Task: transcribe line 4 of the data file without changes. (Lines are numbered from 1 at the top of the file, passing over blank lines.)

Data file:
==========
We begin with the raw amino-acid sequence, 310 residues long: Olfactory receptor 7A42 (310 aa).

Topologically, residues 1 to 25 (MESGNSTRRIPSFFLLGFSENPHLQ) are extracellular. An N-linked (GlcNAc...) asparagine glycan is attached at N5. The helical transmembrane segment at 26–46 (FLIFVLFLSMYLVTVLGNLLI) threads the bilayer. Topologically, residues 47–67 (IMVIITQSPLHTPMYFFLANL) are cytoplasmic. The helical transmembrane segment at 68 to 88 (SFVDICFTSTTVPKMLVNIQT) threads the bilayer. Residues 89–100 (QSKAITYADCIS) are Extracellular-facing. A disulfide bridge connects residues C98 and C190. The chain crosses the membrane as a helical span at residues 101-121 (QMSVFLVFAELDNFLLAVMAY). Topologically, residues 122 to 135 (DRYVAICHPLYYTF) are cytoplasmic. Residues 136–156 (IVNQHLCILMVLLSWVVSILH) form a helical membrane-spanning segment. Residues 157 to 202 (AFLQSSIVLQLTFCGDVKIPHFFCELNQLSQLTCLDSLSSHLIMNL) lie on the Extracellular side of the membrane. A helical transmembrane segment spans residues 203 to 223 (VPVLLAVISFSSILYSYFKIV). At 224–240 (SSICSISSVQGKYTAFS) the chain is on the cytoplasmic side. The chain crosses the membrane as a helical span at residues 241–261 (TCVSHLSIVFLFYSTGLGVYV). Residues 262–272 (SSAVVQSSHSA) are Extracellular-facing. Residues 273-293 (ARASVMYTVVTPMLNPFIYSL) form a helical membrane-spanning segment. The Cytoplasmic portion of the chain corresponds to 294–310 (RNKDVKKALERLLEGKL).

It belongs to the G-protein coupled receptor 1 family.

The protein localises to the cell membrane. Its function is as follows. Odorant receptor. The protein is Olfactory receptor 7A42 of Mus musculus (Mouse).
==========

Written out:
The protein localises to the cell membrane. Its function is as follows. Odorant receptor. The protein is Olfactory receptor 7A42 of Mus musculus (Mouse).